“Captain Farrell.” He strode across the courtyard, moved delicately past the nearest of my escorts, and stuck out his hand. I shook it as the group of eight guards rearranged themselves into a bigger circle around us, with such precision that it no longer seemed possible that they weren’t robotic.

As if reading my mind, Bae offered, “They are human, but cybernetically enhanced to process information faster and work seamlessly as a unit. And I can implant commands directly into their consciousnesses. They are very well compensated for that slight loss of autonomy.”

I just nodded, trying to hide my revulsion. Cybernetic modification was completely illegal on Earth.

“Anyway, Captain Farrell.” He locked eyes with me. “Or can I call you Thomas?”

“If we’re going to be informal, Tom is fine.”

“Excellent. Now, Tom, you asked what I wanted, which led me to believe we might enter into a negotiation. And that’s always done best face to face, I think. Don’t you agree?” He didn’t wait for a response. “But first, I want to assure you, despite whatever Benevento has said, that I’m not a bad or unreasonable man. I just saw, when he made his claim, that I might be missing an opportunity, and acted to assert my rights in that area, which had been obscured. Joseph Benevento simply does not understand how things work out here, as I’m sure you have gathered.”

“Mr. Bae, I know all too well how things work out here, including how the Gilded will pull the rug out from anyone they feel like screwing.”

A flash of anger showed on Bae’s face. “Yes, well you’re entitled to your opinion, for what it’s worth. But it doesn’t change the fact that I am capable of either liberating or destroying young Mr. Benevento. And yet I’m inclined to restore him to his freedom, because you have something that I want.”

“And what could I have that you want?”

“Primarily, a large percentage of the real estate in Carroll Gardens. I would like to acquire it.”

I can’t imagine what Bae thought as I stared at him. I’d guess he enjoyed it: he seemed just like the type of prick that likes making people uncomfortable and confused. And if he knew so much about me, about things I never told anyone, then certainly he knew how much it meant to me to keep the neighborhood the way it was, to preserve something of the world the way it was before the Gilded turned huge swaths of it into their personal playgrounds.

Finally the words came to me: “Why don’t you just go shove a dull, rusty blade in your eye?”

Bae laughed, unpleasantly. “But Tom, don’t you care for the young Beneventos at all? They are in my power. I’m sure it would not take much to have young Paulie shipped off to Titan along with his brother, and as you know the life expectancy there is tragically short. Whereas, if you merely make a deal with me for a collection of old houses you almost never see, I’ll be happy to release them to you.”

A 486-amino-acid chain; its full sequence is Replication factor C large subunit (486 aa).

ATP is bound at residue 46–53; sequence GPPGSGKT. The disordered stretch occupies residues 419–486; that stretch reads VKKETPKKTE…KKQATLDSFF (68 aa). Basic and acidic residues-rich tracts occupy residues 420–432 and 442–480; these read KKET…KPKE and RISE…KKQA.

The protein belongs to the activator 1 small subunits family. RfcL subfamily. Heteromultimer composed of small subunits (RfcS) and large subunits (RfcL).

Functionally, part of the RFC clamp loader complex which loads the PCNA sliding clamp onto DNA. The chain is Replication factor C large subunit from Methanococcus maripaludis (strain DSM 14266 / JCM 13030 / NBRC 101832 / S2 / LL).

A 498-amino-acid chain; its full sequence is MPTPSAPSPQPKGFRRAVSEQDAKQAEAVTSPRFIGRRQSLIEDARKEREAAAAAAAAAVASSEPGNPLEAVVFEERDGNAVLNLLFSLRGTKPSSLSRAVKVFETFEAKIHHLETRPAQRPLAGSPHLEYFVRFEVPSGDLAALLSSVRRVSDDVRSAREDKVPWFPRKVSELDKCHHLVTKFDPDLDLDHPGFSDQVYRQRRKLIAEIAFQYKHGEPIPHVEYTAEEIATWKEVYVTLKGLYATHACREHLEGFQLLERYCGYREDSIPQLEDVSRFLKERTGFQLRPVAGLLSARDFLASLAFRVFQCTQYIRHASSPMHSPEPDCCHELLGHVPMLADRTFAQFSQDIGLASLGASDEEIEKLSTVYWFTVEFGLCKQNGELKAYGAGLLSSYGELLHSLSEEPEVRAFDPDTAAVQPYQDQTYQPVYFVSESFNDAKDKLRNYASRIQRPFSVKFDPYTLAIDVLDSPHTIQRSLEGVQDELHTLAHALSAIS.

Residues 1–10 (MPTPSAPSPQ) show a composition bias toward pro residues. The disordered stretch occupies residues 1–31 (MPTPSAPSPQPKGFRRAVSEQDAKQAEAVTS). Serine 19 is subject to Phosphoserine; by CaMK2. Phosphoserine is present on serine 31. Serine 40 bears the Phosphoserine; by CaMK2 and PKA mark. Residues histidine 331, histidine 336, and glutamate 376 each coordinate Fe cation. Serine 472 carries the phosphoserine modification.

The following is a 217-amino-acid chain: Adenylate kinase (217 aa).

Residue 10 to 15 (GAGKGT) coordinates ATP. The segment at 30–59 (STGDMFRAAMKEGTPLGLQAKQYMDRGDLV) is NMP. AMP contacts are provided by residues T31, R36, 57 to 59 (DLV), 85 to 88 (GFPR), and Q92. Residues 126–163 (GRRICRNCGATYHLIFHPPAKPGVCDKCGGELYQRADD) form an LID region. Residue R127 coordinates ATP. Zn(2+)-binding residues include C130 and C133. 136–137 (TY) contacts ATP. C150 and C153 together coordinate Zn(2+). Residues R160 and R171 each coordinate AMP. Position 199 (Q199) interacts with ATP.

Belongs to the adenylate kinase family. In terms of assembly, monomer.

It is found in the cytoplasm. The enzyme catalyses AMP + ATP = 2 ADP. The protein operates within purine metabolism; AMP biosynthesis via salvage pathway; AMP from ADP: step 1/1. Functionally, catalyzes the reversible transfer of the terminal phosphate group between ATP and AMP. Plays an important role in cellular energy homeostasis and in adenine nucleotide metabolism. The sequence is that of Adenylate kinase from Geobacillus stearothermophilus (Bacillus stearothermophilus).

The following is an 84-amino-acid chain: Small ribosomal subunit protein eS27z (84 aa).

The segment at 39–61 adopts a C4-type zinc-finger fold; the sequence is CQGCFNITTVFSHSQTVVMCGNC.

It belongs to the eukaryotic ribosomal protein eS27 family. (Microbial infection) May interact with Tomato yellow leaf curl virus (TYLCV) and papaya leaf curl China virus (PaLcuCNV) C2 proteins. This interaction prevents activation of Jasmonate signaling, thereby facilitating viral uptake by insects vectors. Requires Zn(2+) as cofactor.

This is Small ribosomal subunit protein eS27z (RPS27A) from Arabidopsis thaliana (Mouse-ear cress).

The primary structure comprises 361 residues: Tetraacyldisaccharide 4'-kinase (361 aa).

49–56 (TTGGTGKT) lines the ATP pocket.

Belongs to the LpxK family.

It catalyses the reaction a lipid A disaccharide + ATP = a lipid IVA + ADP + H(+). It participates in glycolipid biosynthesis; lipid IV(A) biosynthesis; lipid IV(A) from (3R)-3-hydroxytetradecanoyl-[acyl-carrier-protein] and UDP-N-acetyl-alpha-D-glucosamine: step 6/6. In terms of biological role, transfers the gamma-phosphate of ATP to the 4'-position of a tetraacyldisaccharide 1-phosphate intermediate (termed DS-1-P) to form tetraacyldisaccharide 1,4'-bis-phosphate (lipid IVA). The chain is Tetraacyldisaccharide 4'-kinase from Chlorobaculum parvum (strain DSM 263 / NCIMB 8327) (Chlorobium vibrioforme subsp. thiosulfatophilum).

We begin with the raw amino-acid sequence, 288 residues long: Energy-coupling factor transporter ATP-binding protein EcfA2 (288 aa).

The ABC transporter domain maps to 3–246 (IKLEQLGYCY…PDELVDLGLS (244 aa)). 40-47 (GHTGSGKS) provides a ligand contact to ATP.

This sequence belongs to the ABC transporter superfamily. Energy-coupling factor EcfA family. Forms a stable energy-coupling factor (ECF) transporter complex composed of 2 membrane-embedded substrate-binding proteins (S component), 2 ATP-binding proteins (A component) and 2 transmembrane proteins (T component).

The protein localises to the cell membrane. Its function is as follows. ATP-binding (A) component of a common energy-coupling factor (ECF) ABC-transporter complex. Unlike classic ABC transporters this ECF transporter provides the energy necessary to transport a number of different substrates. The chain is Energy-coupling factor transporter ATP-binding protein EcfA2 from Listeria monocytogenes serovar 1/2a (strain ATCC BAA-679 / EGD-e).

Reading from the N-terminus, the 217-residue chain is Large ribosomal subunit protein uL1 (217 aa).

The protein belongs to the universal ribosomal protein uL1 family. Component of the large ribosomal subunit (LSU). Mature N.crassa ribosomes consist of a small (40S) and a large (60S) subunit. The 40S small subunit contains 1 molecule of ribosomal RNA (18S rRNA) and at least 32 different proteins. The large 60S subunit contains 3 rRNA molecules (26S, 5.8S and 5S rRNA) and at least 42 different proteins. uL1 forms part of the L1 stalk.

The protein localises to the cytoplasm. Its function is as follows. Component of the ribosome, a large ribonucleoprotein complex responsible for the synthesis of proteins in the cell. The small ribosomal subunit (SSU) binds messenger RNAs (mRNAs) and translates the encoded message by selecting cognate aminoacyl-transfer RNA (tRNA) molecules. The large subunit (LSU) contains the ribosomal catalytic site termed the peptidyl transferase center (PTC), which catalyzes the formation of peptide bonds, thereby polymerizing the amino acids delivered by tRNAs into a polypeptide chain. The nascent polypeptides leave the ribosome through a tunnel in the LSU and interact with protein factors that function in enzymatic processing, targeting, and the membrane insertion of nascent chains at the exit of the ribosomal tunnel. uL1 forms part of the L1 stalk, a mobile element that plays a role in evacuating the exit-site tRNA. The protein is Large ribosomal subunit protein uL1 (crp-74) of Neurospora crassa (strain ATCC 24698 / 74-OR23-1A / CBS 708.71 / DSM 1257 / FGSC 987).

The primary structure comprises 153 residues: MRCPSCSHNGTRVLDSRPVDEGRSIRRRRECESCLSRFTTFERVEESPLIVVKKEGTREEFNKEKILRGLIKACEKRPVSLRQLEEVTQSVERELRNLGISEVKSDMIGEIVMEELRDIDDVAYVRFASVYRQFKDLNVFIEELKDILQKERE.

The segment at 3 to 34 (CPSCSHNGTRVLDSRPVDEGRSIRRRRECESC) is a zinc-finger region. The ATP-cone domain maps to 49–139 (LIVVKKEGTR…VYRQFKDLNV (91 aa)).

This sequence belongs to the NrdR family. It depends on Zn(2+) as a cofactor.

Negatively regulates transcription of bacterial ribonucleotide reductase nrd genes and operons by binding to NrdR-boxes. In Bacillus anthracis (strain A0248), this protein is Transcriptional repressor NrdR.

“What difference would that make? Joe, moron that he is, seems pretty determined to fight you for that claim of his. I’m sure Paulie has now been recruited to the same stupid crusade.”

“Really? How interesting.” Bae’s eye gleamed with a dark intelligence. “Tom, would you be opposed to taking a walk with me? Maybe there’s a way we can make this deal happen.”

The eight guards shifted their weight slightly, but that slight movement was enough for me to know this walk was no more of an option than the walk to Bae’s icy citadel had been. So we marched, surrounded on all sides, this time winding our way through unfamiliar tunnels.

It was only as we made our way that I realized Bae’s tuxedo was in fact a Climate Suit. I marveled at the engineering genius and unbelievable expense required to fit all the gravity compensators, temperature controls and power relays into what appeared to be a traditional set of clothes. The man’s conspicuous displays of wealth would even make most Gilded uneasy.

Finally, we reached the Charity Dorm, and stopped in front of Joe’s cramped room. Paulie was curled up at the door, fast asleep. I dug my boot into his Climate Suit, and he snapped to consciousness. A few blinks were enough for him to recognize Bae in the midst of the hired muscle, and in another instant he was screaming, and attempting to push past the unemotional guards to take a chunk out of his family’s nemesis. He didn’t stop when I told him to relax, but he did when I slapped him in the face.

“We are going to listen to what Bae has to say, and you are going to stop acting like a stinking idiot. And I am going to do my best not to tell these goons to shoot.”

The comm panel came angrily and incoherently to life, and I had to repeat the same basic instructions to Joe. Finally, Bae cleared his throat and made his offer.